- A review of the Unistellar EVscope
- Astrotrac 360 tracking platform – first impression
- FIELD TEST: CARL ZEISS APOCHROMATIC & SHARPEST (CZAS) BINOVIEWER
- Omegon 32mm 70º SWA eyepiece review
- Review of iPolar hardware and software for polar alignment
- Review of the Hubble Optics 14 inch, f/4.6 Premium Ultra Light Dobsonian Tele...
- My experience with the Starizona Landing Pad
- A quick Review of the MIGHTY MAX 12V 100AH BATTERY
- Nexus II Review
- New Moon Telescopes 20”F/3.3 Review
- FIELD TEST OF THE BAADER MAXBRIGHT® II BINOVIEWER
- My Experience using SkyWatch for the Alphea All Sky Camera from Alcor Systems
- Astroart 7 - A Review and "How To" (Part 1)
- My experience using two 80-millimeter long-focus refractors
- GSO 8-inch TRUE CASSEGRAIN
CNers have asked about a donation box for Cloudy Nights over the years, so here you go. Donation is not required by any means, so please enjoy your stay.
Kids: My Son Tyler
Tyler with his new 10" truss dob
It’s 2003 and my son Tyler is now thirteen years old and has such a great understanding and love for viewing and learning more about the universe. Tyler was hooked back in 1999 when I woke him up from sleep one night and told him to dress and come outside with me. The Moon, Saturn and Jupiter were up and he was totally amazed as I showed him the view through my then new 4.5” Newtonian. He made me promise that night to never go out again without him…what a fun night!
Tyler with 60mm Maksutov
Well, over the years I have upgraded scopes several times and have tried my best not to break the promise unless of course it was a school night and he just had to go to bed. As matter of fact, its just not as much fun without him always by my side! Better yet, Tyler has worked his way into several good telescopes over the years and has moved from the 4.5” that I gave him, to a 60mm Gregorian Maksutov, to a 6” Dobsonian, and now his latest, a 10” f4.5 truss telescope. This scope is excellent and looks like a work of art! We had a fun time putting it together from parts purchased from all over the country. He always draws a crowd at public parties and not just because of his great looking scope, but also because of his ability to share his enthusiasm and growing knowledge of the universe.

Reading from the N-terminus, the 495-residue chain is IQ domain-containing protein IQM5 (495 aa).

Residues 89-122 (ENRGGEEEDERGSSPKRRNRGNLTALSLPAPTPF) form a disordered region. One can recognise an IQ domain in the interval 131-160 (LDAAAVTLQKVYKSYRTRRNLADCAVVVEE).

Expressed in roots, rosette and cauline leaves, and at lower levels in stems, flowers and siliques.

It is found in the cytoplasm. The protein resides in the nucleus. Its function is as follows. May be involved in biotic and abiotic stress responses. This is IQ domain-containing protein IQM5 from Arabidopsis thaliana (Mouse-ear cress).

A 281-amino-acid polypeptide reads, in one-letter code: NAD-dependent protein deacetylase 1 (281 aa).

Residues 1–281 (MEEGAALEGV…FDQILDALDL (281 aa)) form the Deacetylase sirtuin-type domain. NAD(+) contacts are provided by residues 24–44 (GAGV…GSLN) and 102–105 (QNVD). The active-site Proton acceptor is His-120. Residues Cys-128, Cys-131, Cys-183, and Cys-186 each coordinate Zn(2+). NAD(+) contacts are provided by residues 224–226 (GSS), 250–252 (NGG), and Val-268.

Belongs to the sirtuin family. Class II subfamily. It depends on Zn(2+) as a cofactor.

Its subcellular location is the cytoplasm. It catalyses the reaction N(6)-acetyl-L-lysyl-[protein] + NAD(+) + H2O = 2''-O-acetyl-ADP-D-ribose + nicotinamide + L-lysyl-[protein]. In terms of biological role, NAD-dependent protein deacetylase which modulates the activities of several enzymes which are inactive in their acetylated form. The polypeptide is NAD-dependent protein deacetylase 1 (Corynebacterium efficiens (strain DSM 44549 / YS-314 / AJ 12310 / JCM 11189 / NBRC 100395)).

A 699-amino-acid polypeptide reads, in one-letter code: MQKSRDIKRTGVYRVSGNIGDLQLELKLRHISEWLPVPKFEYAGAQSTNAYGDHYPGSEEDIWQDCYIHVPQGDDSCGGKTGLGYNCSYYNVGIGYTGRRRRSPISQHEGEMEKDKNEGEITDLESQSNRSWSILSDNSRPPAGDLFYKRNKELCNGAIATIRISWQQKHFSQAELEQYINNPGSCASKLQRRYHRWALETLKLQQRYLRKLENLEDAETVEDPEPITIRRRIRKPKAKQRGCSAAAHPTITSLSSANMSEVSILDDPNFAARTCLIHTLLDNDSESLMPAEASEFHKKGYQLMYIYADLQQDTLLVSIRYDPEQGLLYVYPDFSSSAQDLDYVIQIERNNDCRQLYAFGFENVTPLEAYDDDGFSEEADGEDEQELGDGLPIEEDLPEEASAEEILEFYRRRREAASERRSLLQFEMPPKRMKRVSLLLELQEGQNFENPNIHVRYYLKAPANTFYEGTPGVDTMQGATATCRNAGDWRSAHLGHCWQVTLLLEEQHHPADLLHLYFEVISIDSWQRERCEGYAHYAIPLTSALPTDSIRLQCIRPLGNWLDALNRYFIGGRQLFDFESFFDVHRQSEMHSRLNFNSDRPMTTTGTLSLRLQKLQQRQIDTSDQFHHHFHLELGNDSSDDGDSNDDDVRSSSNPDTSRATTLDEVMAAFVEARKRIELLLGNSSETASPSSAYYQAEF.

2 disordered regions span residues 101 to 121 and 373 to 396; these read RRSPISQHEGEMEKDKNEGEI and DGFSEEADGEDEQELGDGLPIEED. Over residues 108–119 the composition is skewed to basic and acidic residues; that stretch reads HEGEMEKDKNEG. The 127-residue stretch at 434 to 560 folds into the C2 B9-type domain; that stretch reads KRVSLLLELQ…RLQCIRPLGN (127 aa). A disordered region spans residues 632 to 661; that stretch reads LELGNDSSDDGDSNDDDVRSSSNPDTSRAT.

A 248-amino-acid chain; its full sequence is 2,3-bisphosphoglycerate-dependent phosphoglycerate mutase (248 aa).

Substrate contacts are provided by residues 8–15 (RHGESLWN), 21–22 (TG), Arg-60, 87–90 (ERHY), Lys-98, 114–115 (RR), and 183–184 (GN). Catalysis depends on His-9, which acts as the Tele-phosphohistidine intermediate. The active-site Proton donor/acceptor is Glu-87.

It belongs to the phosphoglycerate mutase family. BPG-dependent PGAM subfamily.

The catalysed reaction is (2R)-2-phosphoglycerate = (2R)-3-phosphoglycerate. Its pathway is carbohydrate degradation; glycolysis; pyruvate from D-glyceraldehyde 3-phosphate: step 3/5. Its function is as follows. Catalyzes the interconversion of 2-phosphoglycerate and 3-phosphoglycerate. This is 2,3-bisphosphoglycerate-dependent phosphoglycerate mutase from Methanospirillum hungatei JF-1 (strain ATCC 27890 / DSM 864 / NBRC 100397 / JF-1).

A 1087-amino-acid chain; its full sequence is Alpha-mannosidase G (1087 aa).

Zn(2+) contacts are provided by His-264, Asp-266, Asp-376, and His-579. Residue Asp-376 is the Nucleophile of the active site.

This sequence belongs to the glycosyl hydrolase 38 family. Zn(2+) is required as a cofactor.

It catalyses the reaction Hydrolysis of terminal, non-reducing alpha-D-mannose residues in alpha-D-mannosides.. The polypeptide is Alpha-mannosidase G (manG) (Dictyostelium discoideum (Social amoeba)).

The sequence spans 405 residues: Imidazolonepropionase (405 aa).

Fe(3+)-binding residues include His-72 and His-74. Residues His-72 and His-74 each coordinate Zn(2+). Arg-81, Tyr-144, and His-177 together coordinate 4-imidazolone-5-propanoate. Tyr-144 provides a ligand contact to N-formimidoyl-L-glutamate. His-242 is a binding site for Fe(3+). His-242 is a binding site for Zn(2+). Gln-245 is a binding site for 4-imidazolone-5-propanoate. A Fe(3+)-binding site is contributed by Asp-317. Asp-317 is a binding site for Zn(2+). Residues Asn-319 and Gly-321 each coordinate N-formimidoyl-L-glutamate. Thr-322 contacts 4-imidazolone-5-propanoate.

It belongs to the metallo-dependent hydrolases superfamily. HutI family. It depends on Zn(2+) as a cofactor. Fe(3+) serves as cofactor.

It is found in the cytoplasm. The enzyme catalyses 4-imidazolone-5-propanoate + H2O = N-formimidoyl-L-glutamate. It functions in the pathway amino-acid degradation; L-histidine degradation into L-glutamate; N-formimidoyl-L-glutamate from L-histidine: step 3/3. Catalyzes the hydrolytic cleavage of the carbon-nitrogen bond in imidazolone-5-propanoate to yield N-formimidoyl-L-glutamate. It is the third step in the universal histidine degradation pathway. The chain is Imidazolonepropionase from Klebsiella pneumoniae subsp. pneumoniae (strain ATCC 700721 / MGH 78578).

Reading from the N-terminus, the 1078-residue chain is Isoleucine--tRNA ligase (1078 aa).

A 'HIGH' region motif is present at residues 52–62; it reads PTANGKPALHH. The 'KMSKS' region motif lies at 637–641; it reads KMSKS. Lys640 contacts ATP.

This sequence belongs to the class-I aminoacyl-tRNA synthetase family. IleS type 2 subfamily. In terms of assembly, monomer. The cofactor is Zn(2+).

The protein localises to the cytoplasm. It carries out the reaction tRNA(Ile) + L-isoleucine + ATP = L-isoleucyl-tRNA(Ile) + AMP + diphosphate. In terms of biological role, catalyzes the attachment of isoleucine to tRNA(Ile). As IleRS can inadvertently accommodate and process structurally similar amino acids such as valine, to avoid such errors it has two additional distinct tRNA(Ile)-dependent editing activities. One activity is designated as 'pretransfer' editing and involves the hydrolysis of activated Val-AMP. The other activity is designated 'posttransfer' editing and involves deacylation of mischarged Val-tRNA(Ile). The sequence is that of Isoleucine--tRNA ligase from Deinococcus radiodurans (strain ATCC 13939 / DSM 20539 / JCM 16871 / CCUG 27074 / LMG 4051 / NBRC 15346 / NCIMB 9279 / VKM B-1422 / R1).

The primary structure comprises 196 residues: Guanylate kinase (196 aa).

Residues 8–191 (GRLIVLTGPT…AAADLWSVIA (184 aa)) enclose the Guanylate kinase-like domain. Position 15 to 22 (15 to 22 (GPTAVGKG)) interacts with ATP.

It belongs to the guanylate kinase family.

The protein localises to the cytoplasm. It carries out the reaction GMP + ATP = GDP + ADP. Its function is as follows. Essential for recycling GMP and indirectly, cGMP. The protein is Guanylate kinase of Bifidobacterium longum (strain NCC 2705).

Our club supports a local Middle School’s astronomy program (not even Tyler’s school) and he absolutely loves to go there and “teach” kids near his age about the magnificent adventures in astronomy. The teachers love it when they see he’s present. I’m proud of Tyler!
Tyler and Dad on the camping trip
Just this past weekend we attended a star party at a local, yet remote, state park with several members from various Tennessee Clubs. Tyler and I packed our scopes, tent, food, etc, traveled about and hour and had wonderful weekend. This event was scheduled to be a private time to enjoy observing without the public in attendance so Tyler planned to finish his Messier Object list, including the Virgo Cluster. Well, about an hour into the session, just as Virgo came up, a group of boy scouts came out of the woods and asked if we could show them things. We would never say no to this so Tyler placed his plans on hold and presented the scouts, their leaders, and a few other visitors a grandiose tour of the sky. The teens treated Tyler with great respect and no indication they knew he was younger than they were…after all, it was dark out and his voice is getting deeper lately. The adults did realize his age and were blown away. One lady was a schoolteacher and was amazed at how many of her questions he blurted out answers for. They stayed around for a couple of hours and we had a great time.
Finally, Tyler’s Virgo adventure began. He asked if I would hold the map and verify when he thought he had the object in the eyepiece…. He amazed me! I have never been able to navigate through Virgo so accurately! He was performing at his peak this night and logged all Messier galaxies in this constellation and only has a few more scattered objects to log before applying for the Astronomy League Messier certificate. I’m excited for him and can’t wait to be there when he gets his last object logged!
Never underestimate what a small exposure to a young one can do to spark a desire to learn!